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Cell. 1999 Mar 19;96(6):771-84.

Biochemical purification of a mammalian slit protein as a positive regulator of sensory axon elongation and branching.

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Department of Anatomy, Howard Hughes Medical Institute, University of California, San Francisco 94143-0452, USA.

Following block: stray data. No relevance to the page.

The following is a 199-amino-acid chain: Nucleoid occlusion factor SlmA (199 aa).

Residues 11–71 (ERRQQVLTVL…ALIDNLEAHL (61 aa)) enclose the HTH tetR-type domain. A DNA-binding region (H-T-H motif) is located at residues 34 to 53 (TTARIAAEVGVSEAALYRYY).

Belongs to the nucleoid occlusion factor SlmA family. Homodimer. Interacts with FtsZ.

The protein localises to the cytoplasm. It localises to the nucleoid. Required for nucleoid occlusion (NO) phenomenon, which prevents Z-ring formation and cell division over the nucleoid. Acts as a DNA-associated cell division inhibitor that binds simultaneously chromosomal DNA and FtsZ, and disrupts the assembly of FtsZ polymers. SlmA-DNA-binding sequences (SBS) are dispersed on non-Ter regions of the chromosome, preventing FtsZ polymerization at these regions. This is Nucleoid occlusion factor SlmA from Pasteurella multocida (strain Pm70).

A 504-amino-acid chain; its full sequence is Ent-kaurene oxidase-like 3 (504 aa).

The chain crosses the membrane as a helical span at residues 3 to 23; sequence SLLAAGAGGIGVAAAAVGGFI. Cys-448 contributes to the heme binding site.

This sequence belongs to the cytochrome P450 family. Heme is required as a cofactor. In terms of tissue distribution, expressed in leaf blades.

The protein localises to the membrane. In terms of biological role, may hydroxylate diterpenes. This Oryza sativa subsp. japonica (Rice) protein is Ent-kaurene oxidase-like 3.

Many neurons in both vertebrates and invertebrates innervate multiple targets by sprouting secondary axon collaterals (or branches) from a primary axon shaft. To begin to identify molecular regulators of axon branch initiation or extension, we studied the growth of single sensory axons in an in vitro collagen assay system and identified an activity in extracts of embryonic spinal cord and of postnatal and adult brain that promotes the elongation and formation of extensive branches by these axons. Biochemical purification of the activity from calf brain extracts led to the identification of an amino-terminal fragment of Slit2 as the main active component and to the discovery of a distinct activity that potentiates its effects. These results indicate that Slit proteins may function as positive regulators of axon collateral formation during the establishment or remodeling of neural circuits.

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